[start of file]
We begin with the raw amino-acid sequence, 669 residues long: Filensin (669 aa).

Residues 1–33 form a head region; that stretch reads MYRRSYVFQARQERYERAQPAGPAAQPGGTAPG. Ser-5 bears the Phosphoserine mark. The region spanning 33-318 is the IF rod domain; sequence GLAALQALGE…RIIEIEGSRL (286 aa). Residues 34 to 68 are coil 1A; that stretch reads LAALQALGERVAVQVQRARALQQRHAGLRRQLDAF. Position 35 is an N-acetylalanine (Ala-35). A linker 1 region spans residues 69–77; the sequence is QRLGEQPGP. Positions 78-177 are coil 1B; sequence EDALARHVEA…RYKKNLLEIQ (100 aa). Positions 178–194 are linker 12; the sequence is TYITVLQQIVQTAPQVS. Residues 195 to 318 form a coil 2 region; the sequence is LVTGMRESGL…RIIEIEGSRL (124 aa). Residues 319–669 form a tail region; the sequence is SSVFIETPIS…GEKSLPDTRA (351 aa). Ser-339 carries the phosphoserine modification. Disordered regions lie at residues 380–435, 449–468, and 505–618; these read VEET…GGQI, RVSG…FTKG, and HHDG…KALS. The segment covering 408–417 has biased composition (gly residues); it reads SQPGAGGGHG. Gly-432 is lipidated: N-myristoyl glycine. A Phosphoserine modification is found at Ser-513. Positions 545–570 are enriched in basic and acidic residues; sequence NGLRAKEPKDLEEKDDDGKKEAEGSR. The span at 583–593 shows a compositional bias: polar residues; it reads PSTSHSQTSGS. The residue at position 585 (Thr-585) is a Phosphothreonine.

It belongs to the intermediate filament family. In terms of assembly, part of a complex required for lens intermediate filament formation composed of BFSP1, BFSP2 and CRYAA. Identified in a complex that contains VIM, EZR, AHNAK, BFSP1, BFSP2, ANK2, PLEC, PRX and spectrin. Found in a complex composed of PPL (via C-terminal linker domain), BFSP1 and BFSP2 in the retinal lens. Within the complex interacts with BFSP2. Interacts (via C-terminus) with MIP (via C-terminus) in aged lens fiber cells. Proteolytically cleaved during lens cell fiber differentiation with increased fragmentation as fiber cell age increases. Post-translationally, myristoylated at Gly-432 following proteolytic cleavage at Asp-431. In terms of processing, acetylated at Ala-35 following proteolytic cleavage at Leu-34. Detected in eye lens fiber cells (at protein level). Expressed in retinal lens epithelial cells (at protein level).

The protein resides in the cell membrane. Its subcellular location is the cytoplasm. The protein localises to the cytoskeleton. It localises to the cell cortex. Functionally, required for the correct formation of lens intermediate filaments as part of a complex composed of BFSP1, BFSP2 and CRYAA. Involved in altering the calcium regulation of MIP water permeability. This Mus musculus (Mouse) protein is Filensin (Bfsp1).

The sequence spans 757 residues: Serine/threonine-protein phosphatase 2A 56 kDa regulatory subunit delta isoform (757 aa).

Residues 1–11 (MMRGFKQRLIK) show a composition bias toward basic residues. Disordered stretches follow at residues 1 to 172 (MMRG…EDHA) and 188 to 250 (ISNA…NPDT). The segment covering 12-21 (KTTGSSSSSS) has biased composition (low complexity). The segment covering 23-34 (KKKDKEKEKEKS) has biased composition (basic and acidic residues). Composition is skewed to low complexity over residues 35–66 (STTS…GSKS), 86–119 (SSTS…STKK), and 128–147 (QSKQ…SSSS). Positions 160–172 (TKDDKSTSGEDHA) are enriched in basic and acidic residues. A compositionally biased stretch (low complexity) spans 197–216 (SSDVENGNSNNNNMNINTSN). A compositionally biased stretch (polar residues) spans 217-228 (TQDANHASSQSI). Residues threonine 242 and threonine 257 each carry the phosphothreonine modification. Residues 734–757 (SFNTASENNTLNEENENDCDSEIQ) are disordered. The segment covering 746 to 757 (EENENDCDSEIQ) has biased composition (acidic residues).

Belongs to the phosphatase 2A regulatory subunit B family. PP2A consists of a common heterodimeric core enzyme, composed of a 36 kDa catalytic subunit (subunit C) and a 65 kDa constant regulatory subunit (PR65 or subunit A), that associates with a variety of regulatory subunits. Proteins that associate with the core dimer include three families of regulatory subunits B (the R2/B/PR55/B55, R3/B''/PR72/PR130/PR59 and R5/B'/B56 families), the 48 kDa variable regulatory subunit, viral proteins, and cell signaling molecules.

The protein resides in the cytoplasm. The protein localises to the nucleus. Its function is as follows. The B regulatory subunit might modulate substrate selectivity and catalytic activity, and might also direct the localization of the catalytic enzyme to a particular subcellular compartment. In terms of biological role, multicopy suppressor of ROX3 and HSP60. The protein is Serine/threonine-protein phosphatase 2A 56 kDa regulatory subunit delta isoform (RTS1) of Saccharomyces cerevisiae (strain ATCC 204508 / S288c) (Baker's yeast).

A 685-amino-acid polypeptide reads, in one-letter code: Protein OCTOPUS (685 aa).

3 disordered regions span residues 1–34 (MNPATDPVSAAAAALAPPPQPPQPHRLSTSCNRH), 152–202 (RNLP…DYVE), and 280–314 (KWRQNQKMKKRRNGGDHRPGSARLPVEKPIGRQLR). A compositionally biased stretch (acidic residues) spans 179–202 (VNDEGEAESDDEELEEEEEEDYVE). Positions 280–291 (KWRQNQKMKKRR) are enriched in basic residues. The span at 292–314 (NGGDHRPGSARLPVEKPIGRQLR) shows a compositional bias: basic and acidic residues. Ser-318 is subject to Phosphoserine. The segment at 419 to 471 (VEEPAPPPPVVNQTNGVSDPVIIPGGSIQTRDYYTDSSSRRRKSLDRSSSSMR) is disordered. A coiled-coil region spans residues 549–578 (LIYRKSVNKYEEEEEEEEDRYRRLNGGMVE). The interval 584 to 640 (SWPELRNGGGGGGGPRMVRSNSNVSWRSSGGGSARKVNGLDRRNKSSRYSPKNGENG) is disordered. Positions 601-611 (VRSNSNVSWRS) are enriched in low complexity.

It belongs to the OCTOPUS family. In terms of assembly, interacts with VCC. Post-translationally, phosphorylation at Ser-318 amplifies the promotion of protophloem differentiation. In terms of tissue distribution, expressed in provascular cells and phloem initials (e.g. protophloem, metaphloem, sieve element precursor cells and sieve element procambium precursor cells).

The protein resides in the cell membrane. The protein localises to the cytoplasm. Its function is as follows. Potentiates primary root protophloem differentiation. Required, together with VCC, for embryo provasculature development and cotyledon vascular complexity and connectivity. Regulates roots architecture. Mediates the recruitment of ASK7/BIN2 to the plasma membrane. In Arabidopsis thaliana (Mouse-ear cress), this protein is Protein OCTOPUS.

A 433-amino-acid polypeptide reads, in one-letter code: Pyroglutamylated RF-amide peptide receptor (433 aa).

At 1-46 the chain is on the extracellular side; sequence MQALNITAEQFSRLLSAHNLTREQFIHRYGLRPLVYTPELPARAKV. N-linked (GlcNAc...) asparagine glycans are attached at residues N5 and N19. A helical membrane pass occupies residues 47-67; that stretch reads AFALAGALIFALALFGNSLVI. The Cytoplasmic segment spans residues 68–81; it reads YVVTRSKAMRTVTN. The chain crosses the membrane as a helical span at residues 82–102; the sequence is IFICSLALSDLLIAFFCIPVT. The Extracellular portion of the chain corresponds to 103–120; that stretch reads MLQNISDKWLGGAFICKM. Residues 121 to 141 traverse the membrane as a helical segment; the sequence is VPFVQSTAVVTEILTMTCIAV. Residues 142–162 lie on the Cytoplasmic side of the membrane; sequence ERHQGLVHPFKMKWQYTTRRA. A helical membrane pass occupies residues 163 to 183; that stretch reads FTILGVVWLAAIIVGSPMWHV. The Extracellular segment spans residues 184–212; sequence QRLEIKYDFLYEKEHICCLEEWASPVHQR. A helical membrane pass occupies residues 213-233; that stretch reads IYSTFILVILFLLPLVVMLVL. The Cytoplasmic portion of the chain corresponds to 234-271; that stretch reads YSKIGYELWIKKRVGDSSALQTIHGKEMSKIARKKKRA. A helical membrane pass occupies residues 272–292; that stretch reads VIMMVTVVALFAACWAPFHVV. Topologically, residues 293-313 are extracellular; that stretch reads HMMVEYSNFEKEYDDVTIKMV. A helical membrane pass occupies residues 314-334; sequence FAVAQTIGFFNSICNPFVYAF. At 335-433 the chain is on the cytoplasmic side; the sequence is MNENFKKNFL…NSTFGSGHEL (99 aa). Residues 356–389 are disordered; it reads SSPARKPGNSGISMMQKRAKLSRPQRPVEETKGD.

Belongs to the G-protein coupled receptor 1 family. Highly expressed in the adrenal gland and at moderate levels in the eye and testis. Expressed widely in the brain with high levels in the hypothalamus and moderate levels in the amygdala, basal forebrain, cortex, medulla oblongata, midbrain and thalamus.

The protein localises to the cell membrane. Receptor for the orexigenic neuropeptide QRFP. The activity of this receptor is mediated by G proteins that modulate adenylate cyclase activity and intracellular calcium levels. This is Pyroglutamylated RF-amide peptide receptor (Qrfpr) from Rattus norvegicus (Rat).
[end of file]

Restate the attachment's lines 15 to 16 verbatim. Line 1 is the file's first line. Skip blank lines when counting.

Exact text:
Belongs to the G-protein coupled receptor 1 family. Highly expressed in the adrenal gland and at moderate levels in the eye and testis. Expressed widely in the brain with high levels in the hypothalamus and moderate levels in the amygdala, basal forebrain, cortex, medulla oblongata, midbrain and thalamus.

The protein localises to the cell membrane. Receptor for the orexigenic neuropeptide QRFP. The activity of this receptor is mediated by G proteins that modulate adenylate cyclase activity and intracellular calcium levels. This is Pyroglutamylated RF-amide peptide receptor (Qrfpr) from Rattus norvegicus (Rat).